Now, love certainly has its verbal aspects; we are to love our neighbor as our self. Nevertheless, when it comes to God, is love only a verb, or is it part verb and part state of being? What about joy? Yes, we are to rejoice, but what do we do when Peter declares we rejoice with joy?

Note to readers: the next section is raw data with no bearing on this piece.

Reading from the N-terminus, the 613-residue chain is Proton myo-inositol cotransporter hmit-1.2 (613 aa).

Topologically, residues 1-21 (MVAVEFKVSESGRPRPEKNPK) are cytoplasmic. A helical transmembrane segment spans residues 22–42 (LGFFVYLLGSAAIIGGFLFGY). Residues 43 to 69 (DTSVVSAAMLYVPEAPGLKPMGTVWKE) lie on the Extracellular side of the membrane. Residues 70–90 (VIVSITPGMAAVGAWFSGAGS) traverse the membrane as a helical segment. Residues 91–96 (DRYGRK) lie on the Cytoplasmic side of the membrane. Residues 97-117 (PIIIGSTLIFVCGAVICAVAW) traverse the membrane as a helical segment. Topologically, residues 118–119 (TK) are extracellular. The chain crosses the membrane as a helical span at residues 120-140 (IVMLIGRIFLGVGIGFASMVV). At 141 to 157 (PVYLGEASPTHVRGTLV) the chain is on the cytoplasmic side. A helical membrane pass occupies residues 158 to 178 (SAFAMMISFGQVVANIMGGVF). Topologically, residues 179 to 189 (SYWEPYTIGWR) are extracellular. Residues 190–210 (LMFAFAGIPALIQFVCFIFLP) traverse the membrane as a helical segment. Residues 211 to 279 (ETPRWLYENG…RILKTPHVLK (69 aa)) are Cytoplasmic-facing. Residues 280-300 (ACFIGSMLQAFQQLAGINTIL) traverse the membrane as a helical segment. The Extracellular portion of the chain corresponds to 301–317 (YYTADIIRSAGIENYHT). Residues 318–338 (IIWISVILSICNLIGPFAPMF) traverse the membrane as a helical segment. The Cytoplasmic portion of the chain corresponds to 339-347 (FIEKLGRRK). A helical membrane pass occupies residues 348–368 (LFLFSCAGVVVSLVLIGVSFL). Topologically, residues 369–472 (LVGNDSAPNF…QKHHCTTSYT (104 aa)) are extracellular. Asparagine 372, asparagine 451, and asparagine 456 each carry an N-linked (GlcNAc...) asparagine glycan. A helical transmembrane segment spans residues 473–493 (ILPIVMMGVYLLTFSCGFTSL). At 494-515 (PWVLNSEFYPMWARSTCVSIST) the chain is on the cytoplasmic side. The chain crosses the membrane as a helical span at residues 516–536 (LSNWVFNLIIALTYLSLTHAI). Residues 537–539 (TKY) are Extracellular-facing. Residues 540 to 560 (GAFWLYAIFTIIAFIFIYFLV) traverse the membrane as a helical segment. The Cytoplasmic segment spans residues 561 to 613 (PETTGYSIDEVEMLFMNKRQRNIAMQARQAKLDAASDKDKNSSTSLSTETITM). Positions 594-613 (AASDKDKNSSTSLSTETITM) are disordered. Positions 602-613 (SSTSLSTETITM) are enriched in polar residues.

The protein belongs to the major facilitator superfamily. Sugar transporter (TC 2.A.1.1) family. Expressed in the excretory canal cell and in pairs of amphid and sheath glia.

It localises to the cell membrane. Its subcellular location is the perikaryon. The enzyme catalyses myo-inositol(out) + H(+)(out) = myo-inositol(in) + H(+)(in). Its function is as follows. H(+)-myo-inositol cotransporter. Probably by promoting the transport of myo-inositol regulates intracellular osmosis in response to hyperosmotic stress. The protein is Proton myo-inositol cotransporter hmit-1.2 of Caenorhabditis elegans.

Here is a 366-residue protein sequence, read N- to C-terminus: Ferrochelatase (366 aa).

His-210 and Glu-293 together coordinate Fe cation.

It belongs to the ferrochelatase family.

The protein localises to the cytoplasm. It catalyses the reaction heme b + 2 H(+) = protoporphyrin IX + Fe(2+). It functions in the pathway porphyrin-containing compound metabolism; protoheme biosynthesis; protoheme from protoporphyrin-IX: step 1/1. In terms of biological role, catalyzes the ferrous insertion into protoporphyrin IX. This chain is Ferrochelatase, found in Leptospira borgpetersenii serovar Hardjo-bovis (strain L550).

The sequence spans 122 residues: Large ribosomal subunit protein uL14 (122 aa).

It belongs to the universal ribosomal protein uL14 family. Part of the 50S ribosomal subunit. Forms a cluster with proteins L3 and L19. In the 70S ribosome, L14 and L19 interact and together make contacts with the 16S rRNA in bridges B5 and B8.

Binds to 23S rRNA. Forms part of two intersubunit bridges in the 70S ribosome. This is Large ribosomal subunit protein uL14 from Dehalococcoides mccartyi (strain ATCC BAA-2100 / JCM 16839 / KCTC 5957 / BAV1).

The point of this discussion is that when we examine our faith and our Christian walk, we need to examine the state of our affections. For Christians, affections are not necessarily charismatic outward signs. We don’t have to raise our hands and cry and be overcome during worship. But we must feel something! If we do not feel anything, we are at the best disobedient, and at the worst not even Christian. Peter’s statement is present tense: “though you do not now see him, you [do now presently] love him and you [presently] believe in him and you [presently] rejoice with inexpressible joy.” This is how, in great part, our Christian lives should be.